I remember a video from the early days of the Kinks, with Ray performing (voice and harmonica) in a very wild plan a Slim Harpo classic entitled “Got live if you want it”. You could practically only see Ray and you, both very dedicated.
Yes, of course I remember that video, sometimes they replay it in retrospective shows about us on televisions. I was playing a tom tom, an old rhythm, and on top of the head was a newspaper or a rag. Yeah, when I first joined the Kinks, we played a lot of blues and stuff like that, good rhythm and blues.
I always liked drummers, you are a special people. In some interviews you talk about your devotion to Shelly Manne and Joe Morello, but when I see you perform I can’t help but remember Gene Krupa. Do you remember the fantastic number that was marked with a matchbox in the movie? Ball of fire, de Howard Hawks?
Oh yeah, amazing. I wasn’t that crazy about drums during Gene Krupa and Shelly Manne’s heyday, but I did like that kind of thing. And then Buddy Rich came along, I saw him several times, he was amazing, not like Gene Krupa, but amazing in many ways. He was my biggest influence as a drummer, very technical and an awesome guy as well. showman with the big bands.
Do you consider yourself a muswell hillbillie boy? At least you all were on that glorious Kinks album, Muswell Hillbillies.
I don’t come from the same part of London as Ray and Dave, but other members of the band lived there for some time. I moved to the West End, not far from Muswell Hill, and lived there for many years. They [Ray y Dave] They were in the north and I was born in the southwest of the city, in Kew Gardens, very close to Richmond, which is where I live now.
Do you share your passion for football and Arsenal with Ray and Dave?
I’m not a big fan of soccer, although I did like to play it at school and I got into a team when I left school for a year. But I got injured and I didn’t hit the ball again, I lost interest. I got into golf, it’s another story and I’m very good at that.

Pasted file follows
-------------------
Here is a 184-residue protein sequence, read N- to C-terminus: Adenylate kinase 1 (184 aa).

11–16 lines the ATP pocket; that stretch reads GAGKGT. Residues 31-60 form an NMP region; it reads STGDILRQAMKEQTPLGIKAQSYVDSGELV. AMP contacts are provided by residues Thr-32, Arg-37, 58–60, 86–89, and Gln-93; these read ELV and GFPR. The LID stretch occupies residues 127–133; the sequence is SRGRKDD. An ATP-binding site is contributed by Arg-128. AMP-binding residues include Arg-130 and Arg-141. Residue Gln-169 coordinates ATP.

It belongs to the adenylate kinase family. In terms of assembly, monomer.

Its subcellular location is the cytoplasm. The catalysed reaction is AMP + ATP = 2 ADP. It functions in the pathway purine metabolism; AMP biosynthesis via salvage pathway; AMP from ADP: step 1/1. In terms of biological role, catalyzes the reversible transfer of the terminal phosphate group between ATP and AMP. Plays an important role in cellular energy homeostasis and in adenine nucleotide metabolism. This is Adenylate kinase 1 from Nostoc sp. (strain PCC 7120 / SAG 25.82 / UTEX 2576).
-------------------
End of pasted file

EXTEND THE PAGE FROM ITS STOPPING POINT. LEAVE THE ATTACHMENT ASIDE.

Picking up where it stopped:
«It never seemed to me that [el regreso de los Kinks] focus in the right way »
Another of your post-Kinks projects was the group Shut Up, Frank. Are you still with them?
Oh yeah, what times, we don’t do anything together anymore. I knew Noel Redding, who played with Jimi Hendrix at his Experience. Sometimes we’d hang out for a drink and one time he took me to a pub gig and there I saw Dave Clarke for the first time, a singer and guitarist who was later on Kast off Kinks. So I had already left the Kinks and was looking to start a band with people in a similar situation to mine, who came from other groups, so we started talking and they liked the idea, and in the end we got together. Above all it was a bluesy vibe that the three of us loved. Before Noel joined we had another bass player, Jim Leverton, who had been on Humble Pie. With Noel, we did some concerts in London and also in Sweden. The group did not last long. We did covers of songs that we liked, but it wasn’t new blues. I think that’s when we started the Kinks Convention, we got involved with that and then with Kast off Kinks, and we continue there.